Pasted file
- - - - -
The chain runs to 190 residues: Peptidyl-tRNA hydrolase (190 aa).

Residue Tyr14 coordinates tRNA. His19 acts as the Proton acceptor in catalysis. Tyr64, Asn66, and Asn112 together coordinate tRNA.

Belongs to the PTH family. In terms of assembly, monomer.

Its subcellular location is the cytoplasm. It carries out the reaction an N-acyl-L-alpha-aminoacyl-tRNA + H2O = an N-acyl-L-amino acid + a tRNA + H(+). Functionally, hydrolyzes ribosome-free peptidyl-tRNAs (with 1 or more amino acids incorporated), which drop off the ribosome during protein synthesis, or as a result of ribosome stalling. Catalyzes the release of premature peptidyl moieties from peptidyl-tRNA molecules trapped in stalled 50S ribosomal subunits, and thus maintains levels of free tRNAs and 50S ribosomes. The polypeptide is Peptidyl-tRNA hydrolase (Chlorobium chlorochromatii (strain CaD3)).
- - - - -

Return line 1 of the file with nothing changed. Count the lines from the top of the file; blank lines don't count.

The chain runs to 190 residues: Peptidyl-tRNA hydrolase (190 aa).